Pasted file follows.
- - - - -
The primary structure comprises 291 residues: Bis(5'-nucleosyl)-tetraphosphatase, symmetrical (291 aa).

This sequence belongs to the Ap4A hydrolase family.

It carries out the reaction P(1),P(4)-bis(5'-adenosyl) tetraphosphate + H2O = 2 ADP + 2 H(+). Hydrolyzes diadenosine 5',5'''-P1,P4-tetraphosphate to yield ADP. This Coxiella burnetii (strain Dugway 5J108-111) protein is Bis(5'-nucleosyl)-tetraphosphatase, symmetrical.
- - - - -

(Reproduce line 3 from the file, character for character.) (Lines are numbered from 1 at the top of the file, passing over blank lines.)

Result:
It carries out the reaction P(1),P(4)-bis(5'-adenosyl) tetraphosphate + H2O = 2 ADP + 2 H(+). Hydrolyzes diadenosine 5',5'''-P1,P4-tetraphosphate to yield ADP. This Coxiella burnetii (strain Dugway 5J108-111) protein is Bis(5'-nucleosyl)-tetraphosphatase, symmetrical.